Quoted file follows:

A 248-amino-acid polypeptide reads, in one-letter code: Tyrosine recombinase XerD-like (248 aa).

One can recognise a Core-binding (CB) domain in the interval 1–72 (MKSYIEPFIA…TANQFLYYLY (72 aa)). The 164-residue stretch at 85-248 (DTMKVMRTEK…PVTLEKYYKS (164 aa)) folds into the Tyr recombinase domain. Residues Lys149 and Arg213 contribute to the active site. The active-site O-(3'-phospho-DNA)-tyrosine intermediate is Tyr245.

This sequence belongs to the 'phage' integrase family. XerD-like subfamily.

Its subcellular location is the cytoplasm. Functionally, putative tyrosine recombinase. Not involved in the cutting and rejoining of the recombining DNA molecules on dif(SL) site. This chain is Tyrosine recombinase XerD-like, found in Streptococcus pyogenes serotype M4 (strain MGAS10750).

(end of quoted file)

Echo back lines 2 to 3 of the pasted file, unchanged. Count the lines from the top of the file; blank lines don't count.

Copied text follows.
One can recognise a Core-binding (CB) domain in the interval 1–72 (MKSYIEPFIA…TANQFLYYLY (72 aa)). The 164-residue stretch at 85-248 (DTMKVMRTEK…PVTLEKYYKS (164 aa)) folds into the Tyr recombinase domain. Residues Lys149 and Arg213 contribute to the active site. The active-site O-(3'-phospho-DNA)-tyrosine intermediate is Tyr245.

This sequence belongs to the 'phage' integrase family. XerD-like subfamily.